When I started working full-time in Orchestra Operations at the Pittsburgh Symphony, I was an oboist fresh out of music school whom had worked a few basic office jobs. I dreamed about being an orchestral oboist for much of my life, so it was thrilling to be part of a living, breathing orchestra. My new office was at the concert hall where the orchestra performed and I was surrounded by music: Mahler, Debussy, Beethoven, Mozart and Brahms. It seemed I had found the next best career option for a young musician.
The pace of a concert season is quick and ambitious: new programs every week rehearsed in one, two or three days. As Operations Coordinator, I learned how to identify production needs of each program, discuss solutions with staff or musicians and communicate confirmed details to the stage crew. It had been a long time since I started learning something new but weekly repetition of the concert production process helped me to improve quickly. A year’s worth of weekly concerts gave me confidence in day to day work and I was promoted to Operations Manager.
After the promotion, it wasn’t long before I began struggling with the nuances of being a manager: communication was expected to be accurate and appropriate, solutions to problems were to be anticipated well in advance, creativity was necessary in making on the spot decisions. I said the wrong thing at the wrong time to the wrong person in the wrong way. I held the line in situations that needed flexibility and did not deal with new conflicts effortlessly. Failure is humbling, especially in an environment that demands world-class excellence. I wanted to quit but instead decided to combat the overwhelming stress with a few simple rules: don’t make the same mistake twice, ask lots of questions and listen to the answers.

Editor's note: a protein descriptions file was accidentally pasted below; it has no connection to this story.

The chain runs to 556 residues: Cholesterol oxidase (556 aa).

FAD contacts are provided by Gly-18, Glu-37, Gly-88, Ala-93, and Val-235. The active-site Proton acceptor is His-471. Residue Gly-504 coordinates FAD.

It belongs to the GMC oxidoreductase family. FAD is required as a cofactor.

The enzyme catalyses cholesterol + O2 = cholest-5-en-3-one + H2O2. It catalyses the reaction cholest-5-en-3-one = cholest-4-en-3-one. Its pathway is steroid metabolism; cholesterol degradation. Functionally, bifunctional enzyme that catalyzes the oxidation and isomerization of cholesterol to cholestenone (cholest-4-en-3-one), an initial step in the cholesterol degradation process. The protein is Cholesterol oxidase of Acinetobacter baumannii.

Month by month, I started to build a broader knowledge base and was thankful for the grace I was given by my colleagues. I started to envision a new and ambitious goal: to become a world-class manager, inspired by the world-class musicians around me. The standard that musicians hold for themselves is very high. Their job requires them each to perform at the highest level every day. Perfection in artistry is accomplished over decades of commitment and maintained through rigorous practice. I was decades behind them in expertise but I became devoted to an accelerated and meaningful training in Orchestra Operations.
I am proud to say I have progressed in many ways as a manager and leader over the last several years through my pursuit of excellence. There are days where the road to my goal seems longer than before, but those few simple rules keep me teachable and devoted. If you are a well accomplished musician considering a position in orchestra management, remember to approach the new skills required to be an effective manager with the same commitment and inspiration you do with your musical studies. Orchestras need managers that are excellent leaders pursuing perfection in the artistry of management. I can assure you the rewards of working for an orchestra are many and supporting music making is honorable. Together we can ensure the music making continues for generations to come.